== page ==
Token Kansas shot. Just before I-44 enters Oklahoma, US-166/400 branch off and almost immediately enter Kansas.
First welcome center shot. The camera "ate" the photo from Michigan by Monroe, and Indiana, Illinois, and Missouri had no welcome centers where we entered due to the cities at the crossings.
Thought about cutting down to Texas on US-69, but ultimately we were glad that we didn't....
The section of *abandoned I-44 just east of Tulsa is much more visible from the east along the new curve on current I-44 than I had expected.
The Creek Turnpike goes around the east and south sides of Tulsa, and has I-44's control cities for the next town (Oklahoma City or Joplin). However, its function as a half-beltway is not readily apparent from the signs. If a state number is not applicable, such as one ending in "44", at least some kind of bypass indication could be added, which I'm sure would be advantageous for the recipients of the tolls.
I-44 has good views of the Tulsa skyline from the Arkansas River crossing and the OK-97 interchange west of town (OK-97 above I-44 has its own good view).
Motel near Frontier City on the north side of Oklahoma City.
Saturday, July 6, 2013 (Oklahoma City, Oklahoma, to San Antonio, Texas)
Oklahoma changed its route marker in 2006 from a circle to one which uses a state outline. Here's a straggler. Street View
"Welcome" Center just south of I-35@I-44
Oklahoma puts black borders around its U.S. highway shields on guide signs like South Carolina does (2012 trip, Day 2). (My attempts for photos failed; see the respective Street View view of one)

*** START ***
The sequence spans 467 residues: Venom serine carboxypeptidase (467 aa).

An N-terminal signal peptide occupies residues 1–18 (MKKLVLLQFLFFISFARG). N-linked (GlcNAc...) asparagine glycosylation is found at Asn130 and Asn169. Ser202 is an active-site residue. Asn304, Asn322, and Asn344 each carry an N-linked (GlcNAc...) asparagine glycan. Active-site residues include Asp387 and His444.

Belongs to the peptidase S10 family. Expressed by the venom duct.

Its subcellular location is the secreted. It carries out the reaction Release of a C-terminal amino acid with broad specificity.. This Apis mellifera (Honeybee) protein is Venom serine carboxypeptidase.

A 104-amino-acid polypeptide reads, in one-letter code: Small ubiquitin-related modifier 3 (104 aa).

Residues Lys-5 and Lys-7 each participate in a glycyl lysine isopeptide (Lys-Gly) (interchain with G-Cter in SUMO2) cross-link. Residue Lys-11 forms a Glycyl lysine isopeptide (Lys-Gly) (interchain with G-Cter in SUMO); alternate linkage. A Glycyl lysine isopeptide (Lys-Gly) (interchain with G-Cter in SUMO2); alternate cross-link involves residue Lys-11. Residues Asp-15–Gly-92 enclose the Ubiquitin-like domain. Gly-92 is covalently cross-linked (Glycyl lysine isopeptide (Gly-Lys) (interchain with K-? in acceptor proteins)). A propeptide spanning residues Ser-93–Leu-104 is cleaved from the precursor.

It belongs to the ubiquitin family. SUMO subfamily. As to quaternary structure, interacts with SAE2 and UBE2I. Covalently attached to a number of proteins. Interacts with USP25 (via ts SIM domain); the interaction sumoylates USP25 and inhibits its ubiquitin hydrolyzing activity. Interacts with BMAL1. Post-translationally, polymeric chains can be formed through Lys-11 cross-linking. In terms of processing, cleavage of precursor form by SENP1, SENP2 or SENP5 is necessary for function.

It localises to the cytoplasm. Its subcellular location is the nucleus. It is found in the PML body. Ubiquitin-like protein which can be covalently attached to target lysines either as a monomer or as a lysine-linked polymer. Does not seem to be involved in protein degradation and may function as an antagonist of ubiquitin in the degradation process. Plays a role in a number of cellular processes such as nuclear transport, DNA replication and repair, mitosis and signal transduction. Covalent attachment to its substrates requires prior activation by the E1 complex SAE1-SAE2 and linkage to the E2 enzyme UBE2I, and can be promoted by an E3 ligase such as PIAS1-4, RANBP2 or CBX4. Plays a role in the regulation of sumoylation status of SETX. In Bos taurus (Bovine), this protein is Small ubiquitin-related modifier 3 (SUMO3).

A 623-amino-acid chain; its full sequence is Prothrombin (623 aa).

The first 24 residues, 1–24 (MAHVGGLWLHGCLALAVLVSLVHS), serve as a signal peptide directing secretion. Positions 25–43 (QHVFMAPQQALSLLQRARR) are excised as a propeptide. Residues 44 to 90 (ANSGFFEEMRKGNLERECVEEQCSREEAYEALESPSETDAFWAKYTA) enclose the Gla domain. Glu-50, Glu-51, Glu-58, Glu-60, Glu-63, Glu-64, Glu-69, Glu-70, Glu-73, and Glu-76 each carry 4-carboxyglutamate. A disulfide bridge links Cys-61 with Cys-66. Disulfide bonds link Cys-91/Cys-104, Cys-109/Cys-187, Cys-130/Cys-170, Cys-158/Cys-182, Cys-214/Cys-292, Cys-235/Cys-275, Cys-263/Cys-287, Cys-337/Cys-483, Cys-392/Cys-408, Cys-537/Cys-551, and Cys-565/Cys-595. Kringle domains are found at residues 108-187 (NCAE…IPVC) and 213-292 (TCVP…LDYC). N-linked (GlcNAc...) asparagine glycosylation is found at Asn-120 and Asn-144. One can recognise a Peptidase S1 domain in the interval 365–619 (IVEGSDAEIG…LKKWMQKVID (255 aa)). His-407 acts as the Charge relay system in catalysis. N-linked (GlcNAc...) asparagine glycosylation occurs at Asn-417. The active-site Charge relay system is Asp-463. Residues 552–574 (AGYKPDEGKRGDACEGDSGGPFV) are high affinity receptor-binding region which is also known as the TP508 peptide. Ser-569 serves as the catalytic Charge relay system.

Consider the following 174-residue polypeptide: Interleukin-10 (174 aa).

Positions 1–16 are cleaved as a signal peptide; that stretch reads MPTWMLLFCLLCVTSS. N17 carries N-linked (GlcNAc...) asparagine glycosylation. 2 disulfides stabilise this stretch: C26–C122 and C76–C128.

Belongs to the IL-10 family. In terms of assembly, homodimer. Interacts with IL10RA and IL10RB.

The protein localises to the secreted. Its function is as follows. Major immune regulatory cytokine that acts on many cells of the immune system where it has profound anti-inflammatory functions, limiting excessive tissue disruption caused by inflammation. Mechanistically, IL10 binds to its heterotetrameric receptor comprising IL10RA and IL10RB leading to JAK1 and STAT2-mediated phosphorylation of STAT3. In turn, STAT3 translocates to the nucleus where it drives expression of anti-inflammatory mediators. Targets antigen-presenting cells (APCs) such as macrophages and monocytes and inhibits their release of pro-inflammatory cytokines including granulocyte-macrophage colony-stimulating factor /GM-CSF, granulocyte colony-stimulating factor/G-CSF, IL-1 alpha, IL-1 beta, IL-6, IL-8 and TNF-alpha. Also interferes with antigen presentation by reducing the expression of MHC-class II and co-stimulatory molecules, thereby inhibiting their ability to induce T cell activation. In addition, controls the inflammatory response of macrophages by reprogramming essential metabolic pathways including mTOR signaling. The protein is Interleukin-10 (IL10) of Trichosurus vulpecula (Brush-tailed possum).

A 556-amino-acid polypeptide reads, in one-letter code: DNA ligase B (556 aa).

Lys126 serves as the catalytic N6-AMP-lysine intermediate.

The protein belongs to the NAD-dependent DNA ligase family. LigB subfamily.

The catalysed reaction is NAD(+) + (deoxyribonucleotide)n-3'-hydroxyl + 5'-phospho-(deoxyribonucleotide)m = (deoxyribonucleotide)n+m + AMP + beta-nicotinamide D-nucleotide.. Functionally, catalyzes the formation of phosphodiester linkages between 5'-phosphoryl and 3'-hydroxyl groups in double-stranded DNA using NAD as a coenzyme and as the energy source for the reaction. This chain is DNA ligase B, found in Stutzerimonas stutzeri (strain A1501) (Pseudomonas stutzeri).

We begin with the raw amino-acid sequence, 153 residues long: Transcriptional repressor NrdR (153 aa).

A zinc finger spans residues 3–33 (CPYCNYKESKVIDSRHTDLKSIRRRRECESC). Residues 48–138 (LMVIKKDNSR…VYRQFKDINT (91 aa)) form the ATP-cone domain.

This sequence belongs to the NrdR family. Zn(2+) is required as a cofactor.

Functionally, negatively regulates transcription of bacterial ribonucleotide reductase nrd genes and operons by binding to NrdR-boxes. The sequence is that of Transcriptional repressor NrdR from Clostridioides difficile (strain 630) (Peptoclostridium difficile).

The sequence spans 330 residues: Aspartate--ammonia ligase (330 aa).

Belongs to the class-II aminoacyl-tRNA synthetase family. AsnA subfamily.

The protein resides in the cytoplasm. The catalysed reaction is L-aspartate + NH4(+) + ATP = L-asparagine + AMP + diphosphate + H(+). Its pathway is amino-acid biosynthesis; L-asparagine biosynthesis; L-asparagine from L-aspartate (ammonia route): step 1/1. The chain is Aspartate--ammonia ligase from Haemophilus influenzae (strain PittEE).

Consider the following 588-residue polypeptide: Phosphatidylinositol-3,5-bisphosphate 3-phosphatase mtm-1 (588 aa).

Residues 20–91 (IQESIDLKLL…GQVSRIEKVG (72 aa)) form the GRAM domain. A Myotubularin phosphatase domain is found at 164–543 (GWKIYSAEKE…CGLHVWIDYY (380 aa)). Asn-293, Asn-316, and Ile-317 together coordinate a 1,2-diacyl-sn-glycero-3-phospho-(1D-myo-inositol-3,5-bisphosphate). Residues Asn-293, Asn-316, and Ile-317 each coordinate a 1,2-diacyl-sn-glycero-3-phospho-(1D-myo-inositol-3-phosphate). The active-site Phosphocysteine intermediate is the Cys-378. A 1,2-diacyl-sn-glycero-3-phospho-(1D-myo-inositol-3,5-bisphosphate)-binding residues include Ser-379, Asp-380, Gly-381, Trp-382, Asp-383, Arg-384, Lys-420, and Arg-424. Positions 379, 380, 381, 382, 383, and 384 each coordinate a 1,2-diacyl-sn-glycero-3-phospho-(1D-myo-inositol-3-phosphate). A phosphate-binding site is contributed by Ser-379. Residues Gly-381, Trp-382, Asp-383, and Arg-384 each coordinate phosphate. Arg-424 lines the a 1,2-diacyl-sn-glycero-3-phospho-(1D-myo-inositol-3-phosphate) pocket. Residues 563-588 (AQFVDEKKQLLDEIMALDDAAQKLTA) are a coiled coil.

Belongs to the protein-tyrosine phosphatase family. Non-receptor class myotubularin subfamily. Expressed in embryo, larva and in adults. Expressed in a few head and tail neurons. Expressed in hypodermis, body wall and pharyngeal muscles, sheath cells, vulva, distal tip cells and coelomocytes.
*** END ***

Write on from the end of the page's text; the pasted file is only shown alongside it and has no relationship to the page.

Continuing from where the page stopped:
This is apparent damage from the Moore tornado that hit in May (conditions were worse just behind). This area coincides with the area shown as the tornado's path, between SW 4th and 19th Streets. Otherwise, Moore seemed unaffected, a testament to resilience, like we saw outside Joplin.
Impulse stop at the private GW Zoo between Oklahoma City and the Texas line. More interaction with animals than either of us expected. Would have missed this had I taken US-69.
One of Oklahoma's "Postcard Signs" (see page 19 on *this .pdf document).
Texas is known for its extensive frontage road system, and it doesn't mess around, since I-35 gets frontage roads even before the Texas welcome sign! I-35 was built over the top of US-77 here, so they are justified.
Although Fort Worth has fought a reputation of being a backwater cowtown, I found it amusing to see hay bales along I-35W inside of the I-820 loop. (You can see the skyline if you turn the Street View image to the left.)
TxDOT is building rest areas just south of the I-35E/I-35W convergence which *look like farms.
Thankfully, no visible scars from the April explosion in the town of West along I-35, though there's a *an encouraging billboard and a relief trailer parked at the main exit.